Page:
Tutorial - Stations, Lifts, Brakes
In this tutorial you will learn how to add stations, lifts, and brakes.
Time Required: 10 Minutes
What you need: Park file with loop of track created in the previous tutorial.
Before going further into station, lifts and brake sections, we must first explain block theory.
Roller coasters are more than just simple track. Typical coasters feature a station for riders to board/exit, a chain lift (or a launch) to add potential energy to the train, brakes to slow the train to a safe speed, and storage tracks to store trains that are not in service. The only way a coaster can run multiple trains at the same time without colliding is through careful application of block theory.
A roller coaster is divided into various functional sections known as blocks. A block is any section of track capable of bringing the train to a stop. Brakes, lift hills, and stations are blocks. A block starts at the end of the previous block and ends at the end of the section of track that can stop the train. If the train fails to stop before reaching the end of the block the ride will give an warning that trains may crash.
Block Theory Rule 1: There can never be more than one train on a block. This rule holds true above all others.
Block Theory Rule 2: A train cannot advance unless the next block is clear. Block systems will not allow a train to advance to the next block if that block is occupied.
Block Theory Rule 3: A coaster's maximum train count is determined with the following equation: Total trains = Total Blocks - 1
If you want to make a coaster that runs three trains, you must have 4 blocks. This ensures there is always an empty block for a train to move to.
Okay, enough of theory for now. A new coaster will have only one train by default, so we do not need to care about blocks at all at this moment.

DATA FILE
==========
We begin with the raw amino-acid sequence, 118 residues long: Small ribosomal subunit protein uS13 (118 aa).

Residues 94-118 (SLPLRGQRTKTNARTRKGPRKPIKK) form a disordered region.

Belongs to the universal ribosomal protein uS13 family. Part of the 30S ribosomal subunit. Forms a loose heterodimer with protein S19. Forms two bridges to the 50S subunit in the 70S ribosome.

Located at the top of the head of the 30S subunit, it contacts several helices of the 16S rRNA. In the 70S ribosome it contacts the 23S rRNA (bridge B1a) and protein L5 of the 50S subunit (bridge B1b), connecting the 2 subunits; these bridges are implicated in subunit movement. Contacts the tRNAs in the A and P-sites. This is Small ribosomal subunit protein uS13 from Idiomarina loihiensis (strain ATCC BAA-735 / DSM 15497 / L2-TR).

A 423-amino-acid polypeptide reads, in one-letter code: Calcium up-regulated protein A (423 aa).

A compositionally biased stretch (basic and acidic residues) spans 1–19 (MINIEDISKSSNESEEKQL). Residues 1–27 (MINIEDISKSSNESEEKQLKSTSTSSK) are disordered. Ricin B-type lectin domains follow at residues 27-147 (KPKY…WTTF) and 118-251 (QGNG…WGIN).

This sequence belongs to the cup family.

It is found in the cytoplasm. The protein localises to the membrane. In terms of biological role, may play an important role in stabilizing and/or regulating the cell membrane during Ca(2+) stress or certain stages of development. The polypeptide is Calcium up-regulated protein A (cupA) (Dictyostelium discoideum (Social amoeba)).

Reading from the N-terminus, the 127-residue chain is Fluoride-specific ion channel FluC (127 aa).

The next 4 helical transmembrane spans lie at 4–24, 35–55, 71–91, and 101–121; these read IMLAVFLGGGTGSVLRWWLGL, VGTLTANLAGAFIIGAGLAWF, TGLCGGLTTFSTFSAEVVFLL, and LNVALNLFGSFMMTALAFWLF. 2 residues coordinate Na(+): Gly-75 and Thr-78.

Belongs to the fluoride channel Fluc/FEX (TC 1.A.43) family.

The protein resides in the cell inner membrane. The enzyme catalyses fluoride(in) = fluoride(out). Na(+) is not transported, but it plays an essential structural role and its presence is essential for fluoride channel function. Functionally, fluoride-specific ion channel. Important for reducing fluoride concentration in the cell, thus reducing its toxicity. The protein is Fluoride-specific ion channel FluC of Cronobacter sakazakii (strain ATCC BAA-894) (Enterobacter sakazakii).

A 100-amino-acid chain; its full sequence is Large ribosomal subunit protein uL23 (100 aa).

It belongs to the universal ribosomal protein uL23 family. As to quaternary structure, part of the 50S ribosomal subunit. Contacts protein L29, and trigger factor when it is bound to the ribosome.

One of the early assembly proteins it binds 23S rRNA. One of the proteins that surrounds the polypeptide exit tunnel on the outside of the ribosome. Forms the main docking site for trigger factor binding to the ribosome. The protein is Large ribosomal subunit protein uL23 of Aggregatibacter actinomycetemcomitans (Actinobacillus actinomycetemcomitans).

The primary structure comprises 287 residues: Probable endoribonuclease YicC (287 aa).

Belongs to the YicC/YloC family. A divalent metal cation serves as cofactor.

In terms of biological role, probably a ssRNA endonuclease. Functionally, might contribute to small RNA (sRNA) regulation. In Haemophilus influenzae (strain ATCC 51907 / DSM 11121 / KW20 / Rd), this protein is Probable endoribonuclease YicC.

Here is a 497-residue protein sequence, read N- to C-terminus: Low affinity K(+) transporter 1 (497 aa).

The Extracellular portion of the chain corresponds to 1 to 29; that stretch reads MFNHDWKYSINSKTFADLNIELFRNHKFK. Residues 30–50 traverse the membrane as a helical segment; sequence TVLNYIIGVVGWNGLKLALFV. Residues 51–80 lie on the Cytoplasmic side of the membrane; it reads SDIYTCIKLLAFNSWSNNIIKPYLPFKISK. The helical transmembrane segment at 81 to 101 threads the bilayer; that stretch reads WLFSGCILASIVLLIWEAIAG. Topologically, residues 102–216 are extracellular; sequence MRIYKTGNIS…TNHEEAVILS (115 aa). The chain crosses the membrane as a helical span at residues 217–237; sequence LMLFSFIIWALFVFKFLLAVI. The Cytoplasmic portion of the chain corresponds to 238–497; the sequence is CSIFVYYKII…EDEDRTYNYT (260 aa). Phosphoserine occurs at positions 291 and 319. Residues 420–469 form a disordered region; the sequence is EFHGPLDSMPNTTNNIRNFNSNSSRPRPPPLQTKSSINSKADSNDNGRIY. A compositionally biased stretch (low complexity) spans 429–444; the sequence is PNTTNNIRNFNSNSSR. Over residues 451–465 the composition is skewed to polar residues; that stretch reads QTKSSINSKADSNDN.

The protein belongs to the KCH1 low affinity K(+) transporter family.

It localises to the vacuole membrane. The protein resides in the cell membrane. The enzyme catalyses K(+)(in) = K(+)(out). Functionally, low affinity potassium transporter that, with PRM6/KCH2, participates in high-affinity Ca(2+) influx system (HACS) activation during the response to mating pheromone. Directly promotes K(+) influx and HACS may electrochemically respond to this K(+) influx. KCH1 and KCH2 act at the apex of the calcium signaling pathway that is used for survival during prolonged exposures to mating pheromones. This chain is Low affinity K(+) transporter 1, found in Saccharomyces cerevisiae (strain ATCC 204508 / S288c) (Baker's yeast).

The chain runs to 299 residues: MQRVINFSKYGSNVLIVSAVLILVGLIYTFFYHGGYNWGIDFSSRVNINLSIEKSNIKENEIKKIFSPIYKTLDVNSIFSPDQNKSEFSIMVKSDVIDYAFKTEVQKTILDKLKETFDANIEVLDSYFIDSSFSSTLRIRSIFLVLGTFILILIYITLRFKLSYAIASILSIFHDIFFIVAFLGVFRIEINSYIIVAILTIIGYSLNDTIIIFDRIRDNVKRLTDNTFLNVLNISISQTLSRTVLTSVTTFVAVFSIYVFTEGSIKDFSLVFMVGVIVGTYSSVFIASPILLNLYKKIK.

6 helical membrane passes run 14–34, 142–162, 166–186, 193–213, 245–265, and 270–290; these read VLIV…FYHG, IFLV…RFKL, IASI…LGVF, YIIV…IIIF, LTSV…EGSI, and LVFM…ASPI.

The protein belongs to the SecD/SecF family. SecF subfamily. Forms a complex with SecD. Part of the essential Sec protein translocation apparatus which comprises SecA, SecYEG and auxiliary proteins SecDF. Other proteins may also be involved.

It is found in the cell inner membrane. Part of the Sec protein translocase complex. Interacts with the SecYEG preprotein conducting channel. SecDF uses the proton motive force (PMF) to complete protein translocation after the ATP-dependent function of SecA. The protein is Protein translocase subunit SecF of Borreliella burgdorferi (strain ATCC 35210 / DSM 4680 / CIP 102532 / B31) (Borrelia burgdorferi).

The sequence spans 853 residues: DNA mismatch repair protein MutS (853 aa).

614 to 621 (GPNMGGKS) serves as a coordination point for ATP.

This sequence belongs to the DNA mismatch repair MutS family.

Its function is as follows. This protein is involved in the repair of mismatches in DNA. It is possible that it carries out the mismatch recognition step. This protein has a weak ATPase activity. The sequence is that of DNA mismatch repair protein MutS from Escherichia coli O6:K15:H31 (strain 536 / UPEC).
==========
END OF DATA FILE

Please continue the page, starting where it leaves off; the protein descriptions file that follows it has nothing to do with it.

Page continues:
Stations, lifts, brakes are so called sections. In order to define a station, we need to add a Section Type Separator:
Section Type Separator
Those separetor discs split up the track into multiple sections. We need to split up the track into at least a station section, a lift section, some normal track section and a brake section.
Click on Add Type Separator on the Track tab, in order to change to the Add Section Type Separator Edit Mode.
Now click on the track to add some separators. Add 4 separators just like in the picture below:
Track Divided into Sections by Section Type Separators
You can now select the section between two separators by clicking on the piece of track:
When a section is selected, you can change its type by clicking on Section Type... on the Track tab.
- Standard track is displayed in cyan
- Stations are displayed in brown
- Lifts are displayed in green
- Brakes are displayed in Pink
Select a section and transform it into a station, a lift, and a brake, using the Section Type... option, just like on the picture below:
A train wireframe will show up as soon as you added a section that acts as a block.
The coaster is not very good, but it should work for demonstration of the basic editing features. You can now finish the coaster by freezing it.
Click on Freeze on the Coaster tab. Frozen coasters will be displayed using the final rendering, but they cannot be edited anymore then. When you want to continue editing the coaster, you need to first Unfreeze it.
This tutorial ends here and you learned how to define sections and learned about block theory.